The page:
Unexpectedly, the entry begins softly. The whisky has an oily texture which coats the palate, and the first flavour I encounter is butterscotch with hints of tart green apple and fresh green grapes. A few expressions of dark fruit (dates and purple plums) follow, and hints of Christmas fruitcake can easily be imagined. A little chocolate custard bubbles up, and then as I hoped, the oak spices kick in. I taste willow bark and heather combined with gooseberries and spice (ginger and orange peel), which all serve to heat up my mouth leaving it slightly puckered. It is interesting to me how the flavour of the whisky builds up in layers, as if the aged malt is slowly revealing its character as you sip and swallow.
The 46 % alcohol by volume bottling strength is higher than most spirits I drink; but I find the resulting intensity of flavour quite delightful.
In the Throat 13.5/15
It is in the finish, that the spiciness promised by the nose reaches its fullest expression. Oak spices, tart green apple, and gooseberries all seem to collide in the finish causing an explosion of spiciness upon the palate as the whisky is swallowed. The spice builds up upon the palate after the exit causing my throat to tighten just a little and my mouth to water.
I found I liked the malt much more with the addition of an ice-cube, as the full strength exit of the whisky is perhaps just a bit too much for me to sip comfortably without water or ice.
The Afterburn 9/10
The Old Pulteney 21-Year-Old Single Malt is an excellent whisky, and I loved how it seemed to reveal different layers of flavour and character throughout the tasting process. The whisky is a bit of a spice bomb in the finish, and as I said earlier, I found I preferred the whisky with a bit of ice rather than neat (a splash of water will suffice just as well). Now that I have had a taste, I plan to return to my original course and seek out an entire bottle.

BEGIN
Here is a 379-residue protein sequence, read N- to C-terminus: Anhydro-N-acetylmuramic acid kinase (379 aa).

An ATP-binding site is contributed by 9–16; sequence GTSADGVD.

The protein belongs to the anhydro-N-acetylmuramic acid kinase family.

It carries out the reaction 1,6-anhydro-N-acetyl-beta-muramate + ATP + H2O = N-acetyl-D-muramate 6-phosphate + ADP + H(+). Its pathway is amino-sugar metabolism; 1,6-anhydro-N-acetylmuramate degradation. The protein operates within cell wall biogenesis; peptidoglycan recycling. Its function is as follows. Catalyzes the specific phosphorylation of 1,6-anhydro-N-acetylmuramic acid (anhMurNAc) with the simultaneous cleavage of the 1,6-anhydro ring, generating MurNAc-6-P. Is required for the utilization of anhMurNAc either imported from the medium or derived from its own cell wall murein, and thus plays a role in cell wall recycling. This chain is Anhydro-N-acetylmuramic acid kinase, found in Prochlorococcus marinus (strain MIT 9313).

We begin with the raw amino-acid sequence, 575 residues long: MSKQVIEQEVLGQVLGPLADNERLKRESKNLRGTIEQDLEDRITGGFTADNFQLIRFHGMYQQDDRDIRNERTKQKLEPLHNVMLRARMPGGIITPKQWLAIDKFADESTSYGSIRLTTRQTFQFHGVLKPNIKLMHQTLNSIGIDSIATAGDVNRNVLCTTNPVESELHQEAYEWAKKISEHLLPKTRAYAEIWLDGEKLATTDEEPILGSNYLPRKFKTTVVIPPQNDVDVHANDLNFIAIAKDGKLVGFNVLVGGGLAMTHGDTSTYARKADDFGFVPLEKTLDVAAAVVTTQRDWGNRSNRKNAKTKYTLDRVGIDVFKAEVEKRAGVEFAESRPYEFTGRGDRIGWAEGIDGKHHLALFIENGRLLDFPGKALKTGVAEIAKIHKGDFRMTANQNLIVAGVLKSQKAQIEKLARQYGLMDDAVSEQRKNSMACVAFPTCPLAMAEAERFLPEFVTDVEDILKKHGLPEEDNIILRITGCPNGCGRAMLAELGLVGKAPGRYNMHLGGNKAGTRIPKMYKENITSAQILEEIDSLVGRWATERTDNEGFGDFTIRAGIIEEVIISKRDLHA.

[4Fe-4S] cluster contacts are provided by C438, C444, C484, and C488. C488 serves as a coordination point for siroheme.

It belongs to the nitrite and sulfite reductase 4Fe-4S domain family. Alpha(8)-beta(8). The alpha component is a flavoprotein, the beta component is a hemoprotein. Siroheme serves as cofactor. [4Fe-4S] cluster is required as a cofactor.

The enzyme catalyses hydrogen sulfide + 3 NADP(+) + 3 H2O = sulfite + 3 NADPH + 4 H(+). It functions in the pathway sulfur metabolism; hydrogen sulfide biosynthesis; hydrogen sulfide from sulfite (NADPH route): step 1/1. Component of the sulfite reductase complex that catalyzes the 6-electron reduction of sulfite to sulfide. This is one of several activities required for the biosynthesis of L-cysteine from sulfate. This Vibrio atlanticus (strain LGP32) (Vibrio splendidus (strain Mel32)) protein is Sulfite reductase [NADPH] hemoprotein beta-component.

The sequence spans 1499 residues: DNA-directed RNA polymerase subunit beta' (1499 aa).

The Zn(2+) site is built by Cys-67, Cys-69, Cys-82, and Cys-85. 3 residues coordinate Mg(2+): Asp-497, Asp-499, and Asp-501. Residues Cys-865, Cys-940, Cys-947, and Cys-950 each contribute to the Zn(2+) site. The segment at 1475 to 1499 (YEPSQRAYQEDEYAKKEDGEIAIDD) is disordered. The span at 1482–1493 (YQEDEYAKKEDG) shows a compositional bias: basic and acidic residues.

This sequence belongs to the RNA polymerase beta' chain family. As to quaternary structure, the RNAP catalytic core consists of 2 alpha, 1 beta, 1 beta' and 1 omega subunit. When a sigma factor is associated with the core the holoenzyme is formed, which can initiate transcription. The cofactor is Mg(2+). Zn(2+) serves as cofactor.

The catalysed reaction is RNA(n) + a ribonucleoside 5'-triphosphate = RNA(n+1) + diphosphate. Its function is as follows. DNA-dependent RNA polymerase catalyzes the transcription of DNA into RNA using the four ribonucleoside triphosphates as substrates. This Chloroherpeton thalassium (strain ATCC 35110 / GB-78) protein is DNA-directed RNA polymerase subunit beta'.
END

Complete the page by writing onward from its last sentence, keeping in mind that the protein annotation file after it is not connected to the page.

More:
You may read some of my other Whisky Reviews (click the link) if you wish to have some comparative reviews.
As always you may interpret the scores I provide as follows.
0-25 A spirit with a rating this low would actually kill you.
26-49 Depending upon your fortitude you might actually survive this.
50 -59 You are safe to drink this…but you shouldn’t.
60-69 Substandard swill which you may offer to people you do not want to see again.
70-74 Now we have a fair mixing rum or whisky. Accept this but make sure it is mixed into a cocktail.
75-79 You may begin to serve this to friends, again probably still cocktail territory.
80-84 We begin to enjoy this spirit neat or on the rocks. (I will still primarily mix cocktails)
85-89 Excellent for sipping or for mixing!
90-94 Definitely a primary sipping spirit, in fact you may want to hoard this for yourself.
95-97.5 The Cream of the Crop
98+ I haven’t met this bottle yet…but I want to.
Very loosely we may put my scores into terms that you may be more familiar with on a Gold, Silver, and Bronze medal scale as follows:
70 – 79.5 Bronze Medal (Recommended only as a mixer)
80 – 89.5 Silver Medal (Recommended for sipping and or a high quality mixer)
90 – 95 Gold Medal (Highly recommended for sipping and for sublime cocktails.)
95.5+ Platinum Award (Highest Recommendation)